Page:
You wouldn't happen to know Dory, would you?

Let’s face it—you’re bound to find some strange objects floating around in Puget Sound (remember these mines?). But when it comes to our local inlet’s diverse marine life, none are as mind-boggling as the giant Pacific octopus. With three hearts, blue blood, and up to 200 suckers on each of its eight arms, these sea creatures give off some serious extraterrestrial vibes. NASA conference-goers have even taken interest.

But this weekend, toward the end of Seattle Aquarium’s annual Octopus Week, you can get a first-hand look at this seemingly alien creature. Video and audio feeds will document a team of biologists releasing Hugo, a male octopus that has spent the better part of a year at the aquarium, back into the Sound under Pier 59 on Saturday at noon.

“That's really what Octopus Week is about,” says the aquarium's Tim Kuniholm. “We show our guests how we actually [release the octopus]. We take a camera with us and talk about it.”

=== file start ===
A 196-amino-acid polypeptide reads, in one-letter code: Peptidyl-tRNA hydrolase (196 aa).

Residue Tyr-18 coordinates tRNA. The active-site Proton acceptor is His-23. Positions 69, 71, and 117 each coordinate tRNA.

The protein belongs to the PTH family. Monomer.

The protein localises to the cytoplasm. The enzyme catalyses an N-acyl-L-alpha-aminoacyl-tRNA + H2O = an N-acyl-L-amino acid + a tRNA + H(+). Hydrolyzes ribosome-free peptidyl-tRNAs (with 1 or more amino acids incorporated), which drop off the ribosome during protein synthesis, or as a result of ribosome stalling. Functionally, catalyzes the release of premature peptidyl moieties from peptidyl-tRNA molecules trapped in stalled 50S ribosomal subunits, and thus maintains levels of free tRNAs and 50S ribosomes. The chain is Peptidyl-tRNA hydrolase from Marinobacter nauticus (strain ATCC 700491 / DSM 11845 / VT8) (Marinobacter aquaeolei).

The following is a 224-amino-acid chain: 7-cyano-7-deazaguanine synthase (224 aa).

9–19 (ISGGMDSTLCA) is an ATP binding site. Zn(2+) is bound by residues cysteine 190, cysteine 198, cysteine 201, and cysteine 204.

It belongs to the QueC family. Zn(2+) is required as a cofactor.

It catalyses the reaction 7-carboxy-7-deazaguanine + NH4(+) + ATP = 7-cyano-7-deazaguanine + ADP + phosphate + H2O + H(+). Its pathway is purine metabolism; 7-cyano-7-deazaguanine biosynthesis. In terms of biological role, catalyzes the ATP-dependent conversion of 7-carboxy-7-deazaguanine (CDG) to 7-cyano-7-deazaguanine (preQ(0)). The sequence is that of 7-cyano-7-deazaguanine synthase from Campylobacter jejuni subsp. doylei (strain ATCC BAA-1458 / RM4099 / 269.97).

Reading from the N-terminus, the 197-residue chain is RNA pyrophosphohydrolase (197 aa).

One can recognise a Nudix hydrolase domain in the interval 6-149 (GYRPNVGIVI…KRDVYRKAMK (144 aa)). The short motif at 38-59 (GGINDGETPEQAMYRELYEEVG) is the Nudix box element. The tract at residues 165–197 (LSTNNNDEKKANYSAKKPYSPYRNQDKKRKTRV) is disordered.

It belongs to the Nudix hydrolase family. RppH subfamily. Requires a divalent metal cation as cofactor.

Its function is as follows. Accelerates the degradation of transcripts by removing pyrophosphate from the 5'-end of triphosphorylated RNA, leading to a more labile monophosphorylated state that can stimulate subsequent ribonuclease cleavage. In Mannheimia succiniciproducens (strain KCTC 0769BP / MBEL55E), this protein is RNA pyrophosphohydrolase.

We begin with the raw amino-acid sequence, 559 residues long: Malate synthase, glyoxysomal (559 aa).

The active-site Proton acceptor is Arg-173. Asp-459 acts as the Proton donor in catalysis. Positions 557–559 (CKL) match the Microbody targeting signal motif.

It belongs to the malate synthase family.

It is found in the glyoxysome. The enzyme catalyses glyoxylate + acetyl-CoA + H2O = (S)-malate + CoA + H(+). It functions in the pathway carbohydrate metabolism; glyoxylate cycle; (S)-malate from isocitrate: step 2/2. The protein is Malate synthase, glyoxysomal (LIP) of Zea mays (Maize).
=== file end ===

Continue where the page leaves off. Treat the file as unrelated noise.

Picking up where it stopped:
Handling the giant Pacific octopus can prove quite the feat. Although their eggs are no bigger than a grain of rice, they are the largest species of octopus found in the world, according to Kuniholm. Some individuals can grow to a whopping 100 pounds over a relatively short lifespan of three to four years.

Other aspects of octopus care include naming each individual alphabetically based on the order in which they arrive, similar to how meteorologists name hurricanes. Staff members have even delved into that heated debate over calling a group of them octopi or octopuses (hint: it’s actually the latter).

Octopuses are on display at the aquarium year-round, but Sunday wraps up the week devoted to our favorite local cephalopod. That won't stop us from eternally replaying this wild aquarium escape video, though.